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Tuesday, June 04, 2013

Bond in TNPG is must for All India NEET Candidates also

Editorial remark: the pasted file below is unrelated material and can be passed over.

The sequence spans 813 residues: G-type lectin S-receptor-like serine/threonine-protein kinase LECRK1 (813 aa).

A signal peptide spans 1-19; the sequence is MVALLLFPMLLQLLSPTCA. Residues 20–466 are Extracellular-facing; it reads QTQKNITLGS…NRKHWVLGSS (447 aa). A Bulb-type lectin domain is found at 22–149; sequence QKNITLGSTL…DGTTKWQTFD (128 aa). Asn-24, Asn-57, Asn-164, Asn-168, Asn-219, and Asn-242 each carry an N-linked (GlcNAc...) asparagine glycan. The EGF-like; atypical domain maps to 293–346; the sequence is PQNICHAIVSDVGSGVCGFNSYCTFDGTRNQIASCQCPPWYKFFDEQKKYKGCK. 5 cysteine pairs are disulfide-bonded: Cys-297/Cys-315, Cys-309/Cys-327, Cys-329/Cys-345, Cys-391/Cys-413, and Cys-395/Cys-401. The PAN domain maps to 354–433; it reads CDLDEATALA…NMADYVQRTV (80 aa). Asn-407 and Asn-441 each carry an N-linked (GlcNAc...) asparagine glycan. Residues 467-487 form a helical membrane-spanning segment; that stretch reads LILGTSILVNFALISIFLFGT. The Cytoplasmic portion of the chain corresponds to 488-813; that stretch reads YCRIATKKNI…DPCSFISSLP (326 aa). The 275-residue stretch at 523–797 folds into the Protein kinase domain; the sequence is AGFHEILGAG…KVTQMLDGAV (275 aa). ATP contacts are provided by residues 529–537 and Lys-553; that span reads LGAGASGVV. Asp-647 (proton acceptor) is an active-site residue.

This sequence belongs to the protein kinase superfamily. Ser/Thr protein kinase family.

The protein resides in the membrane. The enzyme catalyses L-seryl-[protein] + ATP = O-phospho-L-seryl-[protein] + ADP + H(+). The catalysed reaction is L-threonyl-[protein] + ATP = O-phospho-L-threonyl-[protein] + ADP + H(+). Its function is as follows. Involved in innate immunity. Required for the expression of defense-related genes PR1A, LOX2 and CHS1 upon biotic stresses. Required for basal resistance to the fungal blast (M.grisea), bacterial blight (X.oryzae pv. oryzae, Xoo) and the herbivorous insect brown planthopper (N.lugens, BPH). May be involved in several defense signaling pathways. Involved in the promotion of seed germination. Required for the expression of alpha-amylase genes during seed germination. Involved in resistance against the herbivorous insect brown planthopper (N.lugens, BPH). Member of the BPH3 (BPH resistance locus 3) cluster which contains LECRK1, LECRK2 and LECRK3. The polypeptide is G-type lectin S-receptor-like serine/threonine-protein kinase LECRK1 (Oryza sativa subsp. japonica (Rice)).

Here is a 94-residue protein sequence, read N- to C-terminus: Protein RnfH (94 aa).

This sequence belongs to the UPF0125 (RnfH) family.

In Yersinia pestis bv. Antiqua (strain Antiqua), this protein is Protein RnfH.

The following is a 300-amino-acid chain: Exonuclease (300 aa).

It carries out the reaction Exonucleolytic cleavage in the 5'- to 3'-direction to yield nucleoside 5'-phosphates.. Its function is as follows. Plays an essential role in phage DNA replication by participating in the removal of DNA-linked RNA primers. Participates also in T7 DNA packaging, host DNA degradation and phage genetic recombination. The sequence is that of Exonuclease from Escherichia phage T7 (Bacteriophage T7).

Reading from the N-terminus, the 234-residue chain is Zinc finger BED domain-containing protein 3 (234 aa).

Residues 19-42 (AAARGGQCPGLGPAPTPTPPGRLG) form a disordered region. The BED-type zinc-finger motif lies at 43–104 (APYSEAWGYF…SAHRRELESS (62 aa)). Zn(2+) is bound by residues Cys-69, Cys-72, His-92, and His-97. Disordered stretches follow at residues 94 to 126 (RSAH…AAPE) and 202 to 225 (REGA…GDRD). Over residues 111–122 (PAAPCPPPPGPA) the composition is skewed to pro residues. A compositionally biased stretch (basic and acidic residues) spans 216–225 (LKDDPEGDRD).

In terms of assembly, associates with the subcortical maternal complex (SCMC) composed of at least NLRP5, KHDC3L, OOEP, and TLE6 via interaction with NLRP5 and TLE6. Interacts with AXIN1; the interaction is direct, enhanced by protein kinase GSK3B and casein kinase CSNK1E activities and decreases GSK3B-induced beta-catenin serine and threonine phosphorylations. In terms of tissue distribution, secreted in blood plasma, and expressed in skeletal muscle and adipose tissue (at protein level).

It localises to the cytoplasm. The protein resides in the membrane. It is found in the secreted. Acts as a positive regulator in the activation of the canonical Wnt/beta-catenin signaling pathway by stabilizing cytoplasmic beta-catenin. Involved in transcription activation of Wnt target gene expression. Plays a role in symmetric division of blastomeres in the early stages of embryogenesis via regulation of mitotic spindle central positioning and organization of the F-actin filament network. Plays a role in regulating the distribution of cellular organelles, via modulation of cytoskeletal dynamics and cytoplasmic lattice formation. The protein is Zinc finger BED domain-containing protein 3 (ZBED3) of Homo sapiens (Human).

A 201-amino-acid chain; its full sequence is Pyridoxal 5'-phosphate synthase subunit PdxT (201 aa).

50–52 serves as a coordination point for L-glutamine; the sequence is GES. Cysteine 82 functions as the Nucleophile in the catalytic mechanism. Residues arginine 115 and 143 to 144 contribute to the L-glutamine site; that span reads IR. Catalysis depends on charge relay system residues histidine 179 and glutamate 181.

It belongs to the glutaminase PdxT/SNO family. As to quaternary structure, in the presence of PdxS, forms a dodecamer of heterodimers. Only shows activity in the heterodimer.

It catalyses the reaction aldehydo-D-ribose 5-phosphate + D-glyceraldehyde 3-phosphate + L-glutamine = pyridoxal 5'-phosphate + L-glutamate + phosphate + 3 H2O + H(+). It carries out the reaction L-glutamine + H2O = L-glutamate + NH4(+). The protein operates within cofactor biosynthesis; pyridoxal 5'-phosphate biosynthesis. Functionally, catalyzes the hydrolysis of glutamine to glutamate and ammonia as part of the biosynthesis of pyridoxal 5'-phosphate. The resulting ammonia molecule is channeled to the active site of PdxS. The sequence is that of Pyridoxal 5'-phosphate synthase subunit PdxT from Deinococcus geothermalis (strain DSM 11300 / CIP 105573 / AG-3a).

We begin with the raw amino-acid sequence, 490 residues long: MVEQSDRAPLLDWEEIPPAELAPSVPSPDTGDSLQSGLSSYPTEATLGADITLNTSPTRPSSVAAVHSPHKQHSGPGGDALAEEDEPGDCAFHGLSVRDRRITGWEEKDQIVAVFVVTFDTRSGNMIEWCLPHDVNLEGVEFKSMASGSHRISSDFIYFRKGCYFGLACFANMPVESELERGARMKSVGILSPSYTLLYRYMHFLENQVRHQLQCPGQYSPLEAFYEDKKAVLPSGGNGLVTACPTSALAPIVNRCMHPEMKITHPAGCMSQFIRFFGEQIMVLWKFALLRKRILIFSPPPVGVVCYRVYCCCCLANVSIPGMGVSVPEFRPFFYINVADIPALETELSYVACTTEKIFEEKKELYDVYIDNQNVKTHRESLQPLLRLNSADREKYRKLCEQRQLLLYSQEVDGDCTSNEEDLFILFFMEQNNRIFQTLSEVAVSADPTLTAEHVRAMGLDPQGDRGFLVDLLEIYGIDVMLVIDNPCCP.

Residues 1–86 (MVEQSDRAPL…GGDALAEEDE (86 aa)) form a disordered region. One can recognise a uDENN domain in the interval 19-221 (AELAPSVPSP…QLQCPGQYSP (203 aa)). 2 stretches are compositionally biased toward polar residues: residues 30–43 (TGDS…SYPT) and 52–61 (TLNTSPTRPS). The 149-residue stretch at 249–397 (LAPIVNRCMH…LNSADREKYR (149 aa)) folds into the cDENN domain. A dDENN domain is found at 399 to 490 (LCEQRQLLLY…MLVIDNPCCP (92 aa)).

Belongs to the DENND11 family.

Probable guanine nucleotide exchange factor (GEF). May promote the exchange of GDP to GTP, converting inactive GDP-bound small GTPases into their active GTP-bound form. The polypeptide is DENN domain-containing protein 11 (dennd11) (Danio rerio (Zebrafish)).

Dr.Rajanikanth,V.S vs The Director Of Medical Education on 25 July, 2011 DATED : 25.07.2011 CORAM THE HONOURABLE MR.JUSTICE K.CHANDRU W.P.Nos.16854 to 16860 of 2011 and M.P.Nos.1 to 3 (7) of 2011 Dr.Rajanikanth,V.S. .. Petitioner in W.P.No.16854 of 2011 Dr.M.Vinodh .. Petitioner in W.P.No.16855 of 2011 Dr.Mullai Baalaaji, A.R. .. Petitioner in W.P.No.16856 of 2011 Dr.Faslu Rahman, N.K. .. Petitioner in W.P.No.16857 of 2011 Dr.Anoop C.Haridoss .. Petitioner in W.P.No.16858 of 2011 Dr.R.S.Arun Visvarajan .. Petitioner in W.P.No.16859 of 2011 Dr.S.Arul Kumar .. Petitioner in W.P.No.16860 of 2011 Vs. 1.The Director of Medical Education, Directorate of Medical Education, Kilpauk, Chennai-10. 2.The Director of Public Health and Preventive Medicine, The Directorate of Public Health and Preventive Medicine, Egmore, Chennai-8. .. Respondents 1 and 2 in all writ petitions 3.The Dean, Madurai Medical College, Madurai-20. .. 3rd respondent in W.P.No.16854 of 2011 4.The Chairperson of the Board, The Medical Council of India, Sector 8, Pocket 14, Dwaraka-1, New Delhi-110 077. .. 4th Respondent in all writ petitions The Dean, Stanley Medical College, Chennai-1. .. 3rd respondent in W.P.Nos.16855, 16859 and 16860 of 2011 The Dean, Madras Medical College, Chennai-3. .. 3rd respondent in W.P.Nos.16856 and 16858 of 2011 The Dean, Thanjavur Medical College, Thanjavur. .. 3rd respondent in W.P.No.16857 of 2011 These writ petitions are preferred under Article 226 of the Constitution of India praying for the issue of a writ of certiorarified mandamus to call for the records of the second respondent pertaining to the communication issued by the second respondent to the first respondent bearing R.No.44269/E5/A4/2011 dated 27.5.2011 and quash the same and consequently to direct the respondents to permit the petitioners to pursue their higher studies by granting a specified break of a minimum of 3 years from the date of completion of the postgraduate course and thereafter seek to insist the compulsory temporary service as stipulated in the prospectus 2008-2009 or impose the bond as the case may be. For Petitioners : Mr.A.Palaniappan in all writ petitions For Respondents : Mr.V.Subbia, Spl.G.P. for RR1 to 3 in all writ petitions - - - - COMMON ORDER The petitioners in these batch of writ petitions have originally passed M.B.B.S. Examinations. Thereafter, they wrote the All India Entrance Examination in the year 2008 for doing Post Graduation in Medicine in different disciplines. The petitioners on being selected for the P.G. Courses, have undergone the said course in different colleges under non service category. The prospectus for the year 2008-2009 for admission to Post Graduate Diploma / Degree / M.D.S. / Five year M.Ch.(Neuro-Surgery) Courses was issued by the Selection committee of the Directorate of Medical Education, Chennai. It had stipulated several conditions. Paragraph 64 of the prospectus had stipulated payment of stipend and conditions relating to security amount. 2.Since the present writ petitions revolve around the conditions stipulated in the prospectus, it is necessary to extract the said condition, which is as follows: STIPEND AND SECURITY AMOUNT : 64 (a)All Non Service candidates selected will be paid stipend and service candidates salary as per the Government Orders in force. (b)The Government of Tamil Nadu is offering Medical Education including Post-Graduate and Higher Speciality Training through its 14 Medical Colleges / Hospitals and Specialised institutes. The Government spends a large amount of money to impart Medical Education including Post-Graduate / Higher Speciality Education. It levies nominal fees and at the same time provides a stipend to Private candidates and salary to Service candidates. It is natural that the Government desires to ensure that seats are not wasted. Further, the Government looks forward to these Doctors who have undergone Post-Graduate training to serve the poor and the needy of this country at large and this State in particular. The public have the right to expect the Specialists to utilize the skills they acquired during their training for the benefit of the sick, the poor and the needy. To ensure that the services of trained Post Graduate Doctors are made available, an Under-taking is obtained from them at the time of their admission. It is sincerely, believed that this will discourage an attitude of not paying attention to those poor people at whose expense they have been educated. (c)All Service Candidates of Tamil Nadu shall execute a bond for a sum of Rs.5,00,000/- (Rupees five lakhs only) for Diploma courses and Rs.10,00,000/- (Rupees ten lakhs only) for Degree courses and MDS / 5 year M.Ch. Neuro-Surgery courses as security amount with the undertaking that they will serve the Government of Tamil Nadu till Superannuation. Two permanent Government servants in the same or higher rank than the candidate shall execute sureties. The prescribed form will be available in the colleges at the time of admission. The bond will become infructuous if the service candidates serve the Government of Tamil Nadu after the completion of the Course until superannuation. (d)Non-Service candidates shall execute a bond for a sum of Rs.3,00,000/- (Rupees Three lakhs only) on admission to Post Graduate Diploma courses and 5,00,000/- (Rupees Five Lakhs only) for the Post Graduate Degree courses /MDS / M.Ch. (Neuro-Surgery) 5 years course of the 2008-2009 session undertaking that they shall serve the Government of Tamil Nadu for a period of not less than 2 years, if required. During the above period, they will be paid a salary on par with the fresh recruits of the Government of Tamil Nadu Medical Services and the Government of Tamilnadu will requisition their services, if required, within a period of 2 years from the date of completion of their Postgraduate Degree/Diploma/MDS/M.Ch.,(Neuro Surgery) 5 years Course. Two permanent Government servants shall be sureties. The prescribed form of bond will be available in the Colleges at the time of admission. The bond will become infructuous if he/she serves the State Government of Tamil Nadu if required for minimum period of 2 years. (e)For any reason, the candidate is unable to serve the Government for the above said period, the bond amount has to be credited to the relevant Head of Account. (f)The Bonds are governed by clause (c) exemption under article of 57 schedule-I to the Indian Stamp Act / Central Act of 1879. Hence the bond executed need not be stamped." 3.The petitioners were selected pursuant to their applications made. They did not challenge the conditions found in the prospectus. After they being successful in the selection, they were admitted to different colleges for completing their P.G. Courses. They had also signed a bond as provided under paragraph 64(d) set out above. After completing the courses as per the condition stipulated in the prospectus and agreed to by the petitioners in executing a bond, the second respondent Director of Public Health and Preventive Medicine, Chennai sent a communication to the Director of Medical Education, dated 27.5.2011 asking to inform the candidates to appear for counselling at Chennai for the purpose of issuing appointment orders under Rule 10(a)(i) of the Tamil Nadu General Service for rendering compulsory service under the Tamil Nadu Medical service. The list of 497 candidates who had agreed to render service as per prospectus and the bonds executed were also furnished to the Director of Medical Education and that the counselling was fixed on 6.6.2011. The counseling was for the purpose of allotting them to appropriate hospitals under the control of the second respondent. The petitioners after completion of their P.G. Courses had also applied for P.G. Super Speciality courses for the year 2011 and they had also written the examination. They were admitted to the examination under the condition that they should produce the original certificate pertaining to graduation and Post Graduation which is presently held by the college in which they are studying. If certificates are not produced, they will not be able to undergo the Super Speciality course. They have right to proceed with the Super Speciality course which is a guaranteed fundamental right. It is in that premises, the writ petitions came to be filed. 4.It was contended by the petitioners that the condition imposed for rendering compulsory service in the Tamil Nadu Medical service is in violation of provisions of the Fundamental Right enshrined under Articles 14, 19(1)(g) and 21 of the Constitution of India. The second contention raised was that at the time of admission, the respondents cannot impose such onerous condition and pursuant to the condition, they cannot be asked to render compulsory service. The condition imposing two years compulsory service also deny the right to carry on further education by pursuing Super Speciality course which is in violation of ratio laid down by the Supreme Court in Saurabh Chaudri (Dr.) and others Vs. Union of India and others reported in (2004) 5 SCC 618. In paragraph 28, the Supreme Court had observed as follows: "28.Right of a meritorious student to get admission in a postgraduate course is a fundamental and human right, which is required to be protected. Such a valuable right cannot be permitted to be whittled down at the instance of less meritorious students." 5.The condition imposed in the prospectus followed by a bond that they should serve two years immediately after completion of the P.G. Course even before pursuing the Super Speciality course is waste of scores of super speciality courses. The condition imposed is an extraneous condition. It blocks the meritorious candidates from pursuing their education. Further, it was stated that the compulsory services should be insisted only when relevant vacancy is there with reference to the super speciality course. If for the post graduation degree obtained by candidates, if there are no vacancies available, they should be allowed to continue their further studies without insisting the bond condition. 6.The premises under which compulsory service was enlisted was that there was expenditure of large amount of money to impart medical education has been done by the Government is a falsely woven narrative. The stipend given to students is only quid pro quo to the services rendered by them. The imposition of compulsory service on the premises that the P.G. education in medicine is subsidized in Government colleges is a misnomer. The amount paid to P.G. Students for three years course as stipend, i.e. Rs.15,000/- per month for the first year, Rs.16,000/- per month for the second year and Rs.17,000/- per month for the third year is substantially low comparing to the stipends paid all over the Country in similar institutions. The petitioners are also willing to serve compulsory service after completing their speciality course. They must be allowed to appear for the higher education examination without insisting the bond condition. The imposition of such bond condition at the time of joining service was irrational. Seeking to withheld the educational certificate submitted by them at the time of joining the course is unjustified and unsustainable in law. 7.Further asking non service candidates who are undergoing the course for P.G. Degree in the Government colleges will only make all the super speciality courses occupied by candidates who had completed the course in private colleges, thereby unmeritorious candidates having a march over the meritorious candidates. It was also stated that since the prospectus for All India Entrance Examination for P.G. Course for 2008 did not prescribe for compulsory temporary service, the prescription of such condition is invalid. 8.Taking the last contention first, it must be noted that even in the prospectus for All India Entrance Examination, in paragraph 11(h), it was stated as follows: "(h)Stipends/fee structure/course duration/bond amount/rendering of service in rural/tribal area/other conditionalities etc. may vary from State to State and Institute to Institute. Some seats may be approved but not yet recognised by MCI or non-stipendiary. The allotment made through counselling on personal appearance will be firm and final as per Hon'ble Supreme Court's guidelines. Therefore, the candidates should well examine these points before opting a seat at a medical college. The Directorate General of Health Services (DGHS) shall neither be responsible nor shall entertain any case on above grounds including the law and order problems, if any." (Emphasis added) 9.Therefore, it is not as if the petitioners were not aware of such condition or they did not agree to write the examination only on the basis of the said condition. The counsel for the petitioner relied upon an order passed by this court in a batch of writ petitions in W.P.No.12885 of 2008 and batch cases in Dr.S.P.Maharajan and others Vs. State of Tamil Nadu and others, dated 20.11.2008. In that case, in paragraph 10, the court had observed as follows: "10....The respondents are directed to return the certificates/documents sought for by the petitioners individually by the respective Deans of the various Medical Colleges, within a period of two weeks from the date of receipt of a copy of this order. If the Deans of the respective Medical Collage come across any violation of the conditions of bond executed by each of the petitioners, it is open to him to enforce the terms of the bond in the manner known to law...." 10.The learned counsel also referred to an another order passed by this court in a batch of writ petitions starting from W.P.No.12923 of 2008 in Dr.S.Rajesh and others Vs. The State of Tamil Nadu and others, dated 12.12.2008, wherein this court gave the following directions in paragraph 30 of the order, which reads as follows: In fine, all the writ petitions are disposed of on the following terms: (1)The PG Degree/Diploma Holders, who applied for their Degree/Diploma course though All India Entrance Examination for selection to all India quota seats and admitted to Tamil Nadu Government Medical Colleges are not bound by the terms and conditions issued by the respondents through their prospectus. Even if any candidate executed bond, it will have no effect since they have not applied for admission under the impugned prospectus. (2)The candidates admitted in the state Quota under the Non-Service category are bound by the terms of the bond executed by them pursuant to the prospectus Clause 68(d) and on completion of their course, they are bound to serve in Government Collages/Hospitals according to the availability of posts for three years, failing which it is open to the respondents to recover the sum of Rs.2/Rs.3 lakhs as the case may be, as per the bond conditions. (3)No PG Degree/Diploma Holder shall be denied of their certificates in original on their completion of their course as the respondents have no jurisdiction to retain their certificates and the respondents are directed to return all the certificates of the petitioners within two weeks from the date of the receipt of copy of this order. (4)No PG Degree/Diploma Holder, who completed their course or joined in Government Service temporarily as per the bond, shall be denied of opportunity of applying for super speciality course and if they are selected, they should be permitted to undergo the course subject to the condition that remaining period of service shall be served in the Government Institutions by the concerned person after the completion of their respective super speciality course. If not, it is open to the respondents to recover the bond amount with proportionate interest." 11.But, this order fails to take note of the condition stipulated in the prospectus for All India Entrance Examination in paragraph 11(h) wherein all candidates are bound to abide by the conditions imposed by the respective States and students were asked to go through it carefully before opting for seat in a particular medical college. Therefore, there is no escape for the petitioners to comply with the conditions of bond. In the very same judgment, the court had also held that those who were coming under the State quota were bound by the bond. If that is true, the same condition would apply even to candidates who came through the All India quota as the prospectus of the All India quota contemplated bond conditions imposed by respective State Governments. The petitioners having fully understood the condition and have signed, it will not be open to them to escape from such a condition. The reason prompted the Government to impose the condition cannot be said to be either unreasonable or arbitrary having regard to the circumstances set out in paragraph 64 of the prospectus. 12.The Saurabh Chaudri's case (cited supra) relied upon by the petitioners has no relevance to the facts on hand, since that was a case of reservation of seats vis-a-vis right of parties under Articles 15(4) and 16(4) and reasonableness of the State policy. It is not as if the bond condition makes compulsory service and there is no way out for the petitioners. The very same bond has quantified liquidated damages that is to be provided by the candidates in case they do not want to oblige the bond. The assertion that they are willing to come back to the State service after completion of super speciality course will amount to re-writing the conditions of bond. Once the petitioners are called upon to attend the counselling for grant of necessary posting and if they do not want to get posting for rendering compulsory service, then they must necessarily pay the amount specified for breach of bond. In the present case, there is not even a challenge to the insertion of such clause in the prospectus or unreasonableness of the amount quantified for breach of bond. The petitioners had executed the bond on their own volition and there was no compulsion or contravention of provisions of the Indian Contract Act, 1872. 13.In cases of breach of contracts, Section 73 provides for compensation of loss or damages caused by breach. Section 73 reads as follows: "73. Compensation for loss or damage caused by breach of contract. When a contract has been broken, the party who suffers by such breach is entitled to receive, from the party who has broken the contract, compensation for any loss or damage caused to him thereby, which naturally arose in the usual course of things from such breach, or which the parties knew, when they made the contract, to be likely to result from the breach of it. Such compensation is not to be given for any remote and indirect loss or damage sustained by reason of the breach. Compensation for failure to discharge obligation resembling those created by contract. When an obligation resembling those created by contract has been incurred and has not been discharged, any person injured by the failure to discharge it is entitled to receive the same compensation from the party in default, as if such person had contracted to discharge it and had broken his contract." 14.If a party enters into a contract and the damages are quantified, the question of assessing actual damages will not arise as held by the Supreme Court in Chunilal V. Mehta and Sons Ltd. vs. Century Spg. & Mfg. Co. Ltd., reported in 1962 Supp (3) SCR 549 = AIR 1962 SC 1312. In paragraph 11 of the order, the Supreme Court observed as follows: "11....Again the right to claim liquidated damages is enforceable under Section 74 of the Contract Act and where such a right is found to exist no question of ascertaining damages really arises. Where the parties have deliberately specified the amount of liquidated damages there can be no presumption that they, at the same time, intended to allow the party who has suffered by the breach to give a go-by to the sum specified and claim instead a sum of money which was not ascertained or ascertainable at the date of the breach...." 15.The Supreme Court further held that if the terms of contract provides for certain rates after entering into contract, it is not open to consumer or any contracting party to state that the terms are not fair as held by the Supreme Court in S. Narayan Iyer v. Union of India reported in (1976) 3 SCC 428. In paragraph 6, the Supreme Court held as follows: "6.There are three principal reasons why the writ petition is incompetent and not maintainable and the appeal should fail. First, when any subscriber to a telephone enters into a contract with the State, the subscriber has the option to enter into a contract or not. If he does so, he has to pay the rates which are charged by the State for installation. A subscriber cannot say that the rates are not fair. No one is compelling one to subscribe......." 16.The Supreme Court after analysing the English decisions which have bearing on the question of "inequality of bargaining power" vide its judgment in Central Inland Water Transport Corpn. v. Brojo Nath Ganguly, reported in (1986) 3 SCC 156 dealt with the concept under Indian Law with Constitutional backdrop. It is necessary to extract the following passages found in paragraph 83, 90 and 91, which is as follows: "83....It was in Lloyds Bank Ltd. v. Bundy232 that Lord Denning first clearly enunciated his theory of inequality of bargaining power . He began his discussion on this part of the case by stating: (at p. 763) There are cases in our books in which the courts will set aside a contract, or a transfer of property, when the parties have not met on equal terms, when the one is so strong in bargaining power and the other so weak that, as a matter of common fairness, it is not right that the strong should be allowed to push the weak to the wall. Hitherto those exceptional cases have been treated each as a separate category in itself. But I think the time has come when we should seek to find a principle to unite them. I put on one side contracts or transactions which are voidable for fraud or misrepresentation or mistake. All those are governed by settled principles. I go only to those where there has been inequality of bargaining power, such as to merit the intervention of the court. (emphasis supplied) He then referred to various categories of cases and ultimately deduced therefrom a general principle in these words: (at p. 765) Gathering all together, I would suggest that through all these instances there runs a single thread. They rest on inequality of bargaining power . By virtue of it, the English law gives relief to one who, without independent advice, enters into a contract on terms which are very unfair or transfers property for a consideration which is grossly inadequate, when his bargaining power is grievously impaired by reason of his own needs or desires, or by his own ignorance or infirmity, coupled with undue influences or pressures brought to bear on him by or for the benefit of the other. When I use the word undue I do not mean to suggest that the principle depends on proof of any wrongdoing. The one who stipulates for an unfair advantage may be moved solely by his own self-interest, unconscious of the distress he is bringing to the other. I have also avoided any reference to the will of the one being dominated or overcome by the other. One who is in extreme need may knowingly consent to a most improvident bargain, solely to relieve the straits in which he finds himself. Again, I do not mean to suggest that every transaction is saved by independent advice. But the absence of it may be fatal. With these explanations, I hope this principle will be found to reconcile the cases. (emphasis supplied) .......... 90. It is not as if our civil courts have no power under the existing law. Under Section 31(1) of the Specific Relief Act, 1963 (Act 47 of 1963), any person against whom an instrument is void or voidable, and who has reasonable apprehension that such instrument, if left outstanding, may cause him serious injury, may sue to have it adjudged void or voidable, and the court may, in its discretion, so adjudge it and order it to be delivered up and cancelled. ...... 91.......Contracts in prescribed or standard forms or which embody a set of rules as part of the contract are entered into by the party with superior bargaining power with a large number of persons who have far less bargaining power or no bargaining power at all. Such contracts which affect a large number of persons or a group or groups of persons, if they are unconscionable, unfair and unreasonable, are injurious to the public interest. To say that such a contract is only voidable would be to compel each person with whom the party with superior bargaining power had contracted to go to court to have the contract adjudged voidable. This would only result in multiplicity of litigation which no court should encourage and would also not be in the public interest. Such a contract or such a clause in a contract ought, therefore, to be adjudged void. While the law of contracts in England is mostly judge-made, the law of contracts in India is enacted in a statute, namely, the Indian Contract Act, 1872. In order that such a contract should be void, it must fall under one of the relevant sections of the Indian Contract Act. The only relevant provision in the Indian Contract Act which can apply is Section 23 when it states that The consideration or object of an agreement is lawful, unless ... the court regards it as ... opposed to public policy. (Emphasis added) 17.As to whether such agreement could be enforced came to be considered by the Supreme Court in M. Sham Singh v. State of Mysore reported in (1973) 2 SCC 303. In paragraph 8 of the order, the Supreme Court held as follows: "8. .... The High Court is quite right in saying that when the appellant came to Bangalore in July 1950 he did not do so for the purpose of staying at Bangalore and accepting any employment which might be offered to him. He had to come as he admitted in his own letters, on account of domestic reasons. He wanted to go back and finish that period of training with the General Electric Company. He sought permission in that behalf and was allowed to return to the United States for that purpose. We are unable to see how in these circumstances the Government was bound to offer him any employment within a period of six months from July 18, 1950. By writing the letter, dated November 27, 1950 the appellant had unequivocally indicated his desire to finish the training with the General Electric Company. He had made no suggestion and given no hint that he was waiting for the offer of any employment. The period of six months was to expire on January 18, 1951 whereas the letter, dated November 27, 1950 was written well before that date. The mere fact that he left after the expiry of the period of six months would not show that he had returned to Bangalore and was waiting for any employment being offered to him within six months of his arrival in terms of the bond. It is significant that in the letter, dated November 27, 1950 he had reiterated his assurance that he would place his services at the disposal of the Government on his return provided a suitable position was available. This shows that he was fully conscious of what the true legal position was. Instead of returning to India the appellant chose to take up a job at San Francisco. Surely the Mysore Government had not expended all the amount in question on the studies of the appellant to enable him to seek employment on his own without first placing his services at the disposal of the Mysore Government which he was legally bound to do under the terms of the bond and the subsequent mutual agreement between the parties." (Emphasis added) 18.The Supreme Court has also held that in case of specific performance of an obligation is impermissible in respect of contract to render personal services, damages is the only remedy vide its decision in Nandganj Sihori Sugar Co. Ltd. v. Badri Nath Dixit reported in (1991) 3 SCC 54. The Supreme Court in paragraph 11 of its judgment observed as follows: "11. ..... Even if there was a contract in terms of which the plaintiff was entitled to seek relief, the only relief which was available in law was damages and not specific performance. Breach of contract must ordinarily sound in damages, and particularly so in the case of personal contracts....." 19.It must be held that the conditions of the bond executed by them neither suffers from any arbitrariness nor it was done due to any unequal bargaining power. On the contrary, the petitioners are qualified and trained medical doctors and have undergone P.G. Medical courses. Therefore, it cannot be said that they have signed it with an unequal bargaining power. This is especially so when there are thousands of candidates standing in queue for direct selection to PG courses and the petitioners had the advantage of being selected. If they had to resile from the terms of the bond relating to compulsory service, there is no other option except to pay the quantified damages as agreed to by them in the bond. 20.This court is not inclined to go into the quantum of quantified damages and the term stipulated do not indicate that it was either arbitrary or fixed on any fancy basis. Even at the time of admission to the PG course, the petitioners were aware of such condition in the prospectus stipulated in respect of the Government hospitals. The present term is more or less similar to the condition stipulated by the State Government in respect of its employees. 21.In view of the above, the contentions raised by the petitioners must necessarily fail. However, if the petitioners are willing to pay the amount undertaken by them in the bond, the respective colleges in which their certificates are retained are bound to return those certificates. With this observation all writ petitions are disposed of. No costs. Consequently, connected miscellaneous petitions stand closed. vvk To 1.The Director of Medical Education, Directorate of Medical Education, Kilpauk, Chennai-10. 2.The Director of Public Health and Preventive Medicine, The Directorate of Public Health and Preventive Medicine, Egmore, Chennai-8. 3.The Dean, Madurai Medical College, Madurai-20. 4.The Chairperson of the Board, The Medical Council of India, Sector 8, Pocket 14, Dwaraka-1, New Delhi-110 077. 5.The Dean, Stanley Medical College, Chennai-1. 6.The Dean, Madras Medical College, Chennai-3. 7.The Dean, Thanjavur Medical College, Thanjavur